Commuting on public transit with the Toronto Transit Commission (TTC) is part of the daily life of many Torontonians travelling to work, home and away. Travellers depend on drivers to give them a safe, and professional ride from point A to point B. With the implementation of randomized testing, the public’s safety is at an utmost high for the city.
Since the introduction of the random testing program in May 2017, more than 1,000 employees have been tested, with 21 employees testing positive for drugs or alcohol. Random testing for drugs and alcohol looks for impairment at the time of the test, using an oral fluid sample for drugs and breathalyzers for alcohol screening.1
One of the main advantages of randomized drug testing is it may catch an impaired driver before an accident occurs, while also discouraging drivers from working while impaired because of the real possibility of getting caught. The random testing program implemented by TTC is designed to help mitigate the growing concern over drug use at the workplace and on the roads.
The Toronto Star reports: Three months into the transit agency’s controversial new random drug and alcohol testing policy, 17 out of the 680 transit workers checked have tested positive for being inebriated on the job, according to TTC figures.”2
TTC spokesperson Brad Ross told CP24 that more than 1,300 people have been tested and there has been one additional person who tested positive for drugs and an additional refusal. Ross said five of the 22 who failed the test were TTC operators.
“We have 5,000 operators… The vast majority of them know they have to come to work fit for duty. There is no question about that,” Ross said.3
With the new TTC program, there is a large instance of positives, but the public is being protected — not to mention the liability for TTC. However, according to the National Post, Canada ranks highest in the proportion of omnicef that are linked to impaired driving.4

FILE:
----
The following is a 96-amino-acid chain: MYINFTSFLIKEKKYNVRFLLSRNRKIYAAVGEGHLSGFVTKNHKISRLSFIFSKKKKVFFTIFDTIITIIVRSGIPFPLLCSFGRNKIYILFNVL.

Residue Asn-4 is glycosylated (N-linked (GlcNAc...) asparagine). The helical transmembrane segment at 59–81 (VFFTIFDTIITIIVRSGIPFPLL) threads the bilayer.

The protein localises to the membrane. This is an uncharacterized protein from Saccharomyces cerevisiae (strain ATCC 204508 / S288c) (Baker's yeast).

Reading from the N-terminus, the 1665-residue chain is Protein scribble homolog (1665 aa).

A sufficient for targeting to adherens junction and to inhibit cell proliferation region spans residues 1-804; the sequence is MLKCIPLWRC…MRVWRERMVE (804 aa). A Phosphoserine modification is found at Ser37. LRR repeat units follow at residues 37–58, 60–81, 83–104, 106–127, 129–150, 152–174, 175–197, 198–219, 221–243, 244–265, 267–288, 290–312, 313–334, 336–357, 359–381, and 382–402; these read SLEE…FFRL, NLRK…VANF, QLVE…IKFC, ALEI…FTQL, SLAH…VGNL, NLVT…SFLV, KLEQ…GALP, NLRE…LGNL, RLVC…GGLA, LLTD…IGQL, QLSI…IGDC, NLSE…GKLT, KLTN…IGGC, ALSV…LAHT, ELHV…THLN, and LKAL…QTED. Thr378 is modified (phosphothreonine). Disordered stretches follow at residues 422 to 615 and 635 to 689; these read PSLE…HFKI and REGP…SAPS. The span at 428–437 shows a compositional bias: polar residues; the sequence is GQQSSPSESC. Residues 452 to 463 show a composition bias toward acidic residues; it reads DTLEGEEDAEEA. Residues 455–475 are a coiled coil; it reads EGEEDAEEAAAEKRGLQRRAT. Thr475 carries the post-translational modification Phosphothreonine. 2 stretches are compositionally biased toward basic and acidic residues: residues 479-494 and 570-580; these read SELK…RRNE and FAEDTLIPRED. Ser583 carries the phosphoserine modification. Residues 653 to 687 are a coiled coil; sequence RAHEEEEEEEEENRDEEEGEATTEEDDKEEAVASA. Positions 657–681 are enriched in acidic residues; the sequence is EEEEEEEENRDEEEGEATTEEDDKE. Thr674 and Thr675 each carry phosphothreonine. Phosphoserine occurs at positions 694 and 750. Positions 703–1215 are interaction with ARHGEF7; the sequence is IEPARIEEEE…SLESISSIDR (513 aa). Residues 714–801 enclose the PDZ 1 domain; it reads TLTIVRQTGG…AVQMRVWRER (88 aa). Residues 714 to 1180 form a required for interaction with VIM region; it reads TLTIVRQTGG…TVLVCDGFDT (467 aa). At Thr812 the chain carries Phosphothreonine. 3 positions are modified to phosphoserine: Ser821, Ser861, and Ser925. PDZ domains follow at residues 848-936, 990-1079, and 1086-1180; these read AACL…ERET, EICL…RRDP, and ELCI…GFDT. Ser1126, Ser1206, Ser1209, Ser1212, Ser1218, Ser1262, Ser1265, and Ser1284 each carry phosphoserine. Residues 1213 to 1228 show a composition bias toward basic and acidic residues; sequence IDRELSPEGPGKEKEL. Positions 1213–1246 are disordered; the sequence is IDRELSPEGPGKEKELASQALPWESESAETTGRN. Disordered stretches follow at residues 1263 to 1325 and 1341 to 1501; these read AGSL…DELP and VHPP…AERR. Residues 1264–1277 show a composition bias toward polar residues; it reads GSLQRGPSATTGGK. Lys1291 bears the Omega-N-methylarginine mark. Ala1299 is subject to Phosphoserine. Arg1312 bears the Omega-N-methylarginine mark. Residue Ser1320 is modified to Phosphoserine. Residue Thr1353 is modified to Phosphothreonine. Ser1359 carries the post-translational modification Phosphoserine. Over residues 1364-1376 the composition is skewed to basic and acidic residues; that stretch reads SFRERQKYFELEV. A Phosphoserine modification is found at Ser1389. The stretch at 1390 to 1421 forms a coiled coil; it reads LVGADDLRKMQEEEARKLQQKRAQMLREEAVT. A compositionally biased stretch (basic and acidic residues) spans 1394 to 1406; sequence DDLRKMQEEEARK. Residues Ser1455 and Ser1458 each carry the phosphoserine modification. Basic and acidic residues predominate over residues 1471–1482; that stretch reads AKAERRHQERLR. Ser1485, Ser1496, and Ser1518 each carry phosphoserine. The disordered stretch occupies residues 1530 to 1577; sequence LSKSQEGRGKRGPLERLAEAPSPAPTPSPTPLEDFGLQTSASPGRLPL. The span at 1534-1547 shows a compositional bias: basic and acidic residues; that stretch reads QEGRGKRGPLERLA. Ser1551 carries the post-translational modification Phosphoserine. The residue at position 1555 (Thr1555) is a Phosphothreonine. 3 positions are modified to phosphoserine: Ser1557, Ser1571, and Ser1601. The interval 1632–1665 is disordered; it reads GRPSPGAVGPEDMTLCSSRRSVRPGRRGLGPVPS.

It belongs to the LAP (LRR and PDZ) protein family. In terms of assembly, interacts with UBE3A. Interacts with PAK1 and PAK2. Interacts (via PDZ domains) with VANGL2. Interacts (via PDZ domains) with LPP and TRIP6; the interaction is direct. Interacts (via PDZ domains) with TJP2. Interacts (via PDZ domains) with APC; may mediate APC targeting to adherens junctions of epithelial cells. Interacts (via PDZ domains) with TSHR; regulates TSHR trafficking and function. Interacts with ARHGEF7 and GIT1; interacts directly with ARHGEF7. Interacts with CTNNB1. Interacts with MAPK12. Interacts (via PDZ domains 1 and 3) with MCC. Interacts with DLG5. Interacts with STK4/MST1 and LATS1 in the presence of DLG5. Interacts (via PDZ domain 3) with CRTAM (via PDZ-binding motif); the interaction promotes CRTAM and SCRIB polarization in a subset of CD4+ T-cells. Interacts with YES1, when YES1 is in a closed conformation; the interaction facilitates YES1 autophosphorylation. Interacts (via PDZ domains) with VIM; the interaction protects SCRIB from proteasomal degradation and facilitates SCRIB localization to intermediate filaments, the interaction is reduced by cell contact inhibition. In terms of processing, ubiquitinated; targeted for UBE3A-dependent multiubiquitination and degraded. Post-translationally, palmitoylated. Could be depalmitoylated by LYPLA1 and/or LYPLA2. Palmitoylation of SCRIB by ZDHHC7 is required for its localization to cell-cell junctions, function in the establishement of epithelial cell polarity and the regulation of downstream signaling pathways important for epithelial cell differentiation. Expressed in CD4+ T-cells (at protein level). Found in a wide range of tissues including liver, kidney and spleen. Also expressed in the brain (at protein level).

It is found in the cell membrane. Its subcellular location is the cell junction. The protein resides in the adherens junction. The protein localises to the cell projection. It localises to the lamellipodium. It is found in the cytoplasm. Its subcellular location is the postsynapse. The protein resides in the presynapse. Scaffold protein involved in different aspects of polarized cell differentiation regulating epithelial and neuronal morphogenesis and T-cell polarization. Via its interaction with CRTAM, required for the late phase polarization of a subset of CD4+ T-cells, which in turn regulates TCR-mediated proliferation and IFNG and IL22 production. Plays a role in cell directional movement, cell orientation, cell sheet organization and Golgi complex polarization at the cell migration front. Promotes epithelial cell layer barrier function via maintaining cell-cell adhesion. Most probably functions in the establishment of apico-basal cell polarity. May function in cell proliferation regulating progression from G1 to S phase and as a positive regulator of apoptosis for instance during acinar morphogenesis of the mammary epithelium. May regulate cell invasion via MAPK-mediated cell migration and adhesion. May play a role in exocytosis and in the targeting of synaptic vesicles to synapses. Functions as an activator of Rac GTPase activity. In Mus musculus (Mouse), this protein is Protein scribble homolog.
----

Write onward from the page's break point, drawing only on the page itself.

Part of 2018’s marijuana legislation includes policies for driving under the influence of cannabis and will be using a defined range of present THC to determine a driver’s level of impairment.
A driver who is found to have at least two nanograms but less than five nanograms of THC per millilitre of blood could face a fine of up to $1,000, while a driver with more than five nanograms of THC will be fined and could face jail time.5
When it comes to drug and alcohol testing, not everyone feels that randomized testing is fair or just especially when penalizing drivers for marijuana use (which is separate from illegally driving while high on marijuana).
Transit union president Frank Grimaldi believes the drug and alcohol test goes beyond testing on-the-job impairment.
“It’s an infringement on what you do on your free time,” said Grimaldi. “If someone was to smoke a joint on Friday night, and come to work on Monday morning I’m certain the person is not impaired. And yet you could test positive for THC.”
As per action for positive tests?
According to CBC, The TTC has fired 18 of the 25 employees who have either tested positive for drugs or alcohol or refused to do the test. Five workers are currently suspended, and two cases are pending a decision.6
The transit workers’ union says it’s fighting all of the dismissals.
The post, How Safe is Your Commute? TTC’s Random Testing Program for Substance Screening appeared first on the Spectrum Medical Diagnostics’ Blog.
5: Workplace substance abuse: A grave problem. Supervision, 70(6). 18-21